COP21: Ghana's green energy gamble on 'poo-power'
Ghana's capital Accra has a reputation for poor waste management, but is trying to turn this to its advantage - recycling human waste into cooking fuel.
Accra has been numbered among the world's most polluted places because of an unregulated dump that now forms part of a sprawling slum.
And with no proper drainage or sewage system, the city's four million residents are also left to rely on a series of open sewers and polluted waterways. These drain the toxic sludge back into the sea.
A lack of toilets and indiscriminate disposal of waste are partly to blame.
In Paris, the UN is hosting a major conference seeking ways to limit climate change. But 6,500km away, in Accra, an enterprising team is taking these matters into its own hands - turning human excrement into cooking fuel. The BBC's Sammy Darko reveals a small scale scheme that has ambitions to go country-wide.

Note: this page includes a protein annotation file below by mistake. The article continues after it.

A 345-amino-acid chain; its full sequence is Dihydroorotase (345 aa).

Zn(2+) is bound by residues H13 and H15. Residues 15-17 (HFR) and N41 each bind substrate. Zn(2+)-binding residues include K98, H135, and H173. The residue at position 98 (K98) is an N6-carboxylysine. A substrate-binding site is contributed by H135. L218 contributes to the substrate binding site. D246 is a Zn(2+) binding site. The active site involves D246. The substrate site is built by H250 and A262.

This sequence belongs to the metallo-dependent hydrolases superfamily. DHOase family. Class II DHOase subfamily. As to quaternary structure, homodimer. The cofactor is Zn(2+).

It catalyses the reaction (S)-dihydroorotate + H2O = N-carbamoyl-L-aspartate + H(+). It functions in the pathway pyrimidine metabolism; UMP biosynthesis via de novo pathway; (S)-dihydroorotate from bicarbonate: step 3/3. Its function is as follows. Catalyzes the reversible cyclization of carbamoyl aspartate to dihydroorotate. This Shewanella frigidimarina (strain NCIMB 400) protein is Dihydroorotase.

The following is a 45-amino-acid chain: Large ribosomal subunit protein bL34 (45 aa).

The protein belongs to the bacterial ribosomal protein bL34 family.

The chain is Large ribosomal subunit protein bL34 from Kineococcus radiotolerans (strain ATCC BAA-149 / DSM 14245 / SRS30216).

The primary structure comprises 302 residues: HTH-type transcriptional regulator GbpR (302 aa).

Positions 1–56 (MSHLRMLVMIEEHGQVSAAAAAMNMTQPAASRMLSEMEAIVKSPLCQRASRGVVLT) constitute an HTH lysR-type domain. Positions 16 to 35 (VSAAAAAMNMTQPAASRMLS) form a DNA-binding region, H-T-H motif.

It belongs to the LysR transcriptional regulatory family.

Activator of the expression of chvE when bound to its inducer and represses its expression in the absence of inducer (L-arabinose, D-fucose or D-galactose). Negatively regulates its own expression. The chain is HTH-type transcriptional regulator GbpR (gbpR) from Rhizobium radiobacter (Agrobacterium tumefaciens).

COP 21 - the 21st session of the Conference of the Parties - will see more than 190 nations gather in Paris to discuss a possible new global agreement on climate change, aimed at reducing greenhouse gas emissions to avoid the threat of dangerous warming due to human activities.
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